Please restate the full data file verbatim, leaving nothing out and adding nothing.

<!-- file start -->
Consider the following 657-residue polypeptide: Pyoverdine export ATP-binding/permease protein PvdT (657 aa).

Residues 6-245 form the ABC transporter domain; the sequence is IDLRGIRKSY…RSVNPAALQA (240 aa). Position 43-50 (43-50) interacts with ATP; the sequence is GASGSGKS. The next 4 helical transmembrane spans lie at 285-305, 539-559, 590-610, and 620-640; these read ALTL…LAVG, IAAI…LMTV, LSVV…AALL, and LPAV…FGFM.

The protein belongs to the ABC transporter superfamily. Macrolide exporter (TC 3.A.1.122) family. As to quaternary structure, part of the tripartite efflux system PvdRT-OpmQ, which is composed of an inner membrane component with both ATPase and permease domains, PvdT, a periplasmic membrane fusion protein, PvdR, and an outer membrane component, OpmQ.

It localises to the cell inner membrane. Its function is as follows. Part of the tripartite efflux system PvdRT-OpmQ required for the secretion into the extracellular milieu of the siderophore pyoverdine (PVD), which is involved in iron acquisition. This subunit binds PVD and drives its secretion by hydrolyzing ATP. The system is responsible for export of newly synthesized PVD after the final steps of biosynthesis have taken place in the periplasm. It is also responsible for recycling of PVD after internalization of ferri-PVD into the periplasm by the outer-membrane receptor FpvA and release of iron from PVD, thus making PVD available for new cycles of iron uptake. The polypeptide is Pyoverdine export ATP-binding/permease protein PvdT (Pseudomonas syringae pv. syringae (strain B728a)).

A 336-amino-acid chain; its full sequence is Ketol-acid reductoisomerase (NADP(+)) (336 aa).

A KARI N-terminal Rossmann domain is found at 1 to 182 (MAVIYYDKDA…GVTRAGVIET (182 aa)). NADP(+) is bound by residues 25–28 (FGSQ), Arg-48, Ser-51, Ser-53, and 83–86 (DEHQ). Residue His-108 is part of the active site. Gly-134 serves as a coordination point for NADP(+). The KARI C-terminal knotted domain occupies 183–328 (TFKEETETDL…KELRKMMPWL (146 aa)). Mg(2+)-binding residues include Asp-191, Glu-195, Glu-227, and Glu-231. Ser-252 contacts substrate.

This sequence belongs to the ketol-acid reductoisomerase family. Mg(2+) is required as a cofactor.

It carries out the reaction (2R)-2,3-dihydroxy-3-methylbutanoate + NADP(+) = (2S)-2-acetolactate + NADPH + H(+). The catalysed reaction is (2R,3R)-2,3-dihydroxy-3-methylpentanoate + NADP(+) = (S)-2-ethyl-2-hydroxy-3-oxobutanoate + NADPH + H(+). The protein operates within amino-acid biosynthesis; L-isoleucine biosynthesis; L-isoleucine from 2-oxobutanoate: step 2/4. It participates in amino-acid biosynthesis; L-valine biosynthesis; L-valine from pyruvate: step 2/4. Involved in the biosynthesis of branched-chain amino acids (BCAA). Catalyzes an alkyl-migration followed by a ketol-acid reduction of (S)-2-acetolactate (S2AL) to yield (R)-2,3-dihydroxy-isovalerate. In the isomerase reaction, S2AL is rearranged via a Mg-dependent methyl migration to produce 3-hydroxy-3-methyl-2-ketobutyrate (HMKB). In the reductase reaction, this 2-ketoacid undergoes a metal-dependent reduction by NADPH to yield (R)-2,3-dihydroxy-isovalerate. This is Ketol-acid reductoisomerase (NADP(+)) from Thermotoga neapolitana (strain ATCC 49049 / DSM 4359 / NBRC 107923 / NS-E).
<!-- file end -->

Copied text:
Consider the following 657-residue polypeptide: Pyoverdine export ATP-binding/permease protein PvdT (657 aa).

Residues 6-245 form the ABC transporter domain; the sequence is IDLRGIRKSY…RSVNPAALQA (240 aa). Position 43-50 (43-50) interacts with ATP; the sequence is GASGSGKS. The next 4 helical transmembrane spans lie at 285-305, 539-559, 590-610, and 620-640; these read ALTL…LAVG, IAAI…LMTV, LSVV…AALL, and LPAV…FGFM.

The protein belongs to the ABC transporter superfamily. Macrolide exporter (TC 3.A.1.122) family. As to quaternary structure, part of the tripartite efflux system PvdRT-OpmQ, which is composed of an inner membrane component with both ATPase and permease domains, PvdT, a periplasmic membrane fusion protein, PvdR, and an outer membrane component, OpmQ.

It localises to the cell inner membrane. Its function is as follows. Part of the tripartite efflux system PvdRT-OpmQ required for the secretion into the extracellular milieu of the siderophore pyoverdine (PVD), which is involved in iron acquisition. This subunit binds PVD and drives its secretion by hydrolyzing ATP. The system is responsible for export of newly synthesized PVD after the final steps of biosynthesis have taken place in the periplasm. It is also responsible for recycling of PVD after internalization of ferri-PVD into the periplasm by the outer-membrane receptor FpvA and release of iron from PVD, thus making PVD available for new cycles of iron uptake. The polypeptide is Pyoverdine export ATP-binding/permease protein PvdT (Pseudomonas syringae pv. syringae (strain B728a)).

A 336-amino-acid chain; its full sequence is Ketol-acid reductoisomerase (NADP(+)) (336 aa).

A KARI N-terminal Rossmann domain is found at 1 to 182 (MAVIYYDKDA…GVTRAGVIET (182 aa)). NADP(+) is bound by residues 25–28 (FGSQ), Arg-48, Ser-51, Ser-53, and 83–86 (DEHQ). Residue His-108 is part of the active site. Gly-134 serves as a coordination point for NADP(+). The KARI C-terminal knotted domain occupies 183–328 (TFKEETETDL…KELRKMMPWL (146 aa)). Mg(2+)-binding residues include Asp-191, Glu-195, Glu-227, and Glu-231. Ser-252 contacts substrate.

This sequence belongs to the ketol-acid reductoisomerase family. Mg(2+) is required as a cofactor.

It carries out the reaction (2R)-2,3-dihydroxy-3-methylbutanoate + NADP(+) = (2S)-2-acetolactate + NADPH + H(+). The catalysed reaction is (2R,3R)-2,3-dihydroxy-3-methylpentanoate + NADP(+) = (S)-2-ethyl-2-hydroxy-3-oxobutanoate + NADPH + H(+). The protein operates within amino-acid biosynthesis; L-isoleucine biosynthesis; L-isoleucine from 2-oxobutanoate: step 2/4. It participates in amino-acid biosynthesis; L-valine biosynthesis; L-valine from pyruvate: step 2/4. Involved in the biosynthesis of branched-chain amino acids (BCAA). Catalyzes an alkyl-migration followed by a ketol-acid reduction of (S)-2-acetolactate (S2AL) to yield (R)-2,3-dihydroxy-isovalerate. In the isomerase reaction, S2AL is rearranged via a Mg-dependent methyl migration to produce 3-hydroxy-3-methyl-2-ketobutyrate (HMKB). In the reductase reaction, this 2-ketoacid undergoes a metal-dependent reduction by NADPH to yield (R)-2,3-dihydroxy-isovalerate. This is Ketol-acid reductoisomerase (NADP(+)) from Thermotoga neapolitana (strain ATCC 49049 / DSM 4359 / NBRC 107923 / NS-E).